Grilling at High Altitude – Does it Make a Difference?

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When it comes to complete grill mastery, it’s often times the finer details that can be the difference between good and great – or great and legendary grilled food.

One of those finer details has to do with grilling at high altitude.  More specifically, does grilling at high altitude affect a grill?  And if so, how does the altitude change the grilling process?

Maybe you live in a high altitude area – or maybe you’re heading to the mountains for a vacation and have friends and family to impress.  Either way, we’ve got you covered.

In this article, we’ve created a complete resource for grilling at high altitude.  We’ll answer all of the questions and go over just how the thin air can affect your grill.

Grilling at High Altitude – The Science

To fully understand how the altitude you’re cooking at can affect your grill, it’s helpful to take a look at tiny bit of science.

As your altitude gets higher, something important begins to happen to the air with respect to cooking.  That is, air pressure gets lower as altitude gets higher – which results in a lower boiling point for water as there is less air pressure to prohibit the water from boiling.  In fact, for every 500 foot increase in elevation, the boiling point of water lowers by about 1 degree Fahrenheit.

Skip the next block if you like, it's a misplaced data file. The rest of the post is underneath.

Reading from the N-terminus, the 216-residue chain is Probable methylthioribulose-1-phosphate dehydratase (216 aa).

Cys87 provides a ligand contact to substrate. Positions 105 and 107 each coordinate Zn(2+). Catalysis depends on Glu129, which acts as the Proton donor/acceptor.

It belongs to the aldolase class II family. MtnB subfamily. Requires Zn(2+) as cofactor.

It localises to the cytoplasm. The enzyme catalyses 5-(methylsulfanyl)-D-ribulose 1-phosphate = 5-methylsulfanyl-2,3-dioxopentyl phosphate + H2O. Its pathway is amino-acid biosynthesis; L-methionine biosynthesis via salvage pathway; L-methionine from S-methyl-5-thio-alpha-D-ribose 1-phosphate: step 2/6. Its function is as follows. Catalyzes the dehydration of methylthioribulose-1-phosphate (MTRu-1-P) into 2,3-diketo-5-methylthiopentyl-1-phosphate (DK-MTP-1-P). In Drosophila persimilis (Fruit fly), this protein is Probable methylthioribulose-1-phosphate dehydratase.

So at sea level, water boils at 212°F.  But at 8,000 feet of altitude – water boils at 198°F.

What Does That Mean for Grilling?

There are a couple of implications specific to grilling that come from this phenomenon of water boiling at a lower temperature at altitude.

The first and most important concept to understand is that the moisture in your food will evaporate quicker than it would at sea level.  This will affect your cook in a couple of ways:

  • Your food is more prone to dry out quickly at altitude.  All things equal, your food will get too dry if you don’t reduce your temperature on the grill at altitude.
  • If you’re searing on high temperatures, you need to pay attention and be careful that you don’t burn the outside of your food to a crisp.  Since moisture leaves your food quicker, you can be left with a charred outside of your steak and an undercooked inside if you aren’t careful.
  • You should plan to grill your food on a slightly lower temperature and for a slightly longer period of time.  It’s not that your food won’t get as hot as it would cooking at sea level at the same temperature – it’s that your food will get burnt on the outsides too quickly if you have your temperature too high.

The second consideration is that it will take longer for your grill to preheat.  And if you’re using a charcoal grill, it will also take longer to get your fire started because oxygen density decreases as altitude increases – and oxygen is what feeds your fire.

So our grilling advice here?  Plan ahead for extra time to preheat your grill – especially if you’re using charcoal.

What Can You Do About It?